This multifaceted study should be applauded for its contribution to what is currently a very small body of literature addressing the circadian rhythm gene expression in women with PCOS. However, the study is not without limitations. Despite the reasonably large survey sample size, the actual number of night-shift workers in each group was relatively small with 47 (6.6%) and 49 (11.2%) night-shift workers in the PCOS and control groups, respectively, thus increasing the likelihood of a positive finding because of chance. In contrast, the only other comparable epidemiological study did not find any associations between night-shift work and PCOS features (
      • Lim A.J.
      • Huang Z.
      • Chua S.E.
      • Kramer M.S.
      • Yong E.L.
      Sleep duration, exercise, shift work and polycystic ovarian syndrome-related outcomes in a healthy population: a cross- sectional study.
      ).
      Furthermore, the cross-sectional nature of the study precludes any ability to draw causal relationships. Although a combination of genetic and environmental factors is believed to contribute to the pathogenesis of PCOS, night-shift work by default is limited to the adult population and would not explain earlier-onset disease. However, there is certainly a biological plausibility for circadian rhythm disruption caused by night-shift work to drive hyperinsulinemia and hyperandrogenism, and as indicated by the results of the subgroup analysis, the effect may be dose-dependent. The degree to which night-shift work might either initiate or, more likely, exacerbate the PCOS phenotype is certainly a worthwhile topic of investigation in future longitudinal studies in women with PCOS.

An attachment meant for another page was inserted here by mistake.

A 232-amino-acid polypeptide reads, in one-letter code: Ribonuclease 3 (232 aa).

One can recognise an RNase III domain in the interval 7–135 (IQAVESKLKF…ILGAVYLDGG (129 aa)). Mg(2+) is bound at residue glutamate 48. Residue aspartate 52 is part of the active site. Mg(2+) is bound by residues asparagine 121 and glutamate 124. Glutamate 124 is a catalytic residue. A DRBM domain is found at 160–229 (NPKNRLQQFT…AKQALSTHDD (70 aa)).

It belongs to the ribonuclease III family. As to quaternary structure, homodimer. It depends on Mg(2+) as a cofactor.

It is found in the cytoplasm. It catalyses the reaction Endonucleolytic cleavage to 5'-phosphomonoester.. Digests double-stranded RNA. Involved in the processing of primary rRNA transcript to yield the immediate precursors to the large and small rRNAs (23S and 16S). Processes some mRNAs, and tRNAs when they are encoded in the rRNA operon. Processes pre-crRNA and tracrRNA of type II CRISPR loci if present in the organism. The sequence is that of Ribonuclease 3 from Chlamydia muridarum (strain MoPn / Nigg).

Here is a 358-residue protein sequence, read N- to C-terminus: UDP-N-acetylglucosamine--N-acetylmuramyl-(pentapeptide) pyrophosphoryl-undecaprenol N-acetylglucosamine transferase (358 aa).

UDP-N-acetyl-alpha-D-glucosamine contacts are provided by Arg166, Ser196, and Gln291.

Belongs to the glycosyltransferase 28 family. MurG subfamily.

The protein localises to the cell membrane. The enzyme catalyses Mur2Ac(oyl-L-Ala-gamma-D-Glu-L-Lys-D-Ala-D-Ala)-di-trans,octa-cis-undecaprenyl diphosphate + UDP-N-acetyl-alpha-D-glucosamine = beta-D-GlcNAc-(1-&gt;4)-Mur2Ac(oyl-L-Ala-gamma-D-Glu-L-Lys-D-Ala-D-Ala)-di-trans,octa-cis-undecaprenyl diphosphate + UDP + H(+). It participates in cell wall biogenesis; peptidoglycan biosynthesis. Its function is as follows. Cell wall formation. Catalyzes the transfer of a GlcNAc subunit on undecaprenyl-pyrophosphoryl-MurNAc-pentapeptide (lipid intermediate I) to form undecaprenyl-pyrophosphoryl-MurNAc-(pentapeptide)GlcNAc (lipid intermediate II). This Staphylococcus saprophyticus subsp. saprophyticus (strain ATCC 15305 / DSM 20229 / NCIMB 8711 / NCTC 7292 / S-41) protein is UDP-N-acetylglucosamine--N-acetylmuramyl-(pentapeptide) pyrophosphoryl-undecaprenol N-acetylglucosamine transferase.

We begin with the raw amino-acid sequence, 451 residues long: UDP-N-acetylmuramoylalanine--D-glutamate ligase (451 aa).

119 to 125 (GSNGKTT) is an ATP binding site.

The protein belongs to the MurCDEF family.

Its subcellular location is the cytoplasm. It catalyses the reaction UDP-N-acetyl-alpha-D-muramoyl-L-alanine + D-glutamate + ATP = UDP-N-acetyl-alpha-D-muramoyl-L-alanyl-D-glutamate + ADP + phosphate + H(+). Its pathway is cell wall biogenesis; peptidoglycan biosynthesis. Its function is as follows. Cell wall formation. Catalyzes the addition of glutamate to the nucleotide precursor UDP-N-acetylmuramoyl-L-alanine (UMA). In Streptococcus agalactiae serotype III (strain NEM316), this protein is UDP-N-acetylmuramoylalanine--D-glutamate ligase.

The exploratory ex vivo human granulosa cell genetic studies were also hampered by a small sample size, and the investigators acknowledge the limitations of using luteinized and stimulated granulosa cells, as the ovarian circadian clock has been shown to be affected by exogenous gonadotropins. However, the differences in the clock gene expression in PCOS women seen in this study are supported by another recent rat study that showed constant darkness led to decreased expression of BMAL1 and period, giving rise to metabolic and reproductive PCOS features including polycystic ovaries. Improvement of the PCOS features with melatonin and restoration of normal light/dark exposure suggest a potential therapeutic target (
      • Li S.
      • Zhai J.
      • Chu W.
      • Geng X.
      • Chen Z.J.
      • Du Y.
      Altered circadian clock as a novel therapeutic target for constant darkness-induced insulin resistance and hyperandrogenism of polycystic ovary syndrome.
      ). Without a doubt, further study of circadian rhythm disruption in PCOS has exciting translational potential that may improve clinical care in the future.

      References

        • Sen A.
        • Sellix M.T.
        The circadian timing system and environmental circadian disruption: from follicles to fertility.
        Endocrinology. 2016; 157: 3366-3373
        • Wang F.
        • Xie N.
        • Wu Y.
        • Zhang Q.
        • Zhu Y.
        • Dai M.
        • et al.
        Association between circadian rhythm disruption and polycystic ovary syndrome.
        Fertil Steril. 2021; 115: 771-781
        • Lim A.J.
        • Huang Z.
        • Chua S.E.
        • Kramer M.S.
        • Yong E.L.
        Sleep duration, exercise, shift work and polycystic ovarian syndrome-related outcomes in a healthy population: a cross- sectional study.
        PLoS One. 2016; 11e0167048
        • Li S.
        • Zhai J.
        • Chu W.
        • Geng X.
        • Chen Z.J.
        • Du Y.
        Altered circadian clock as a novel therapeutic target for constant darkness-induced insulin resistance and hyperandrogenism of polycystic ovary syndrome.
        Transl Res. 2020; 219: 13-29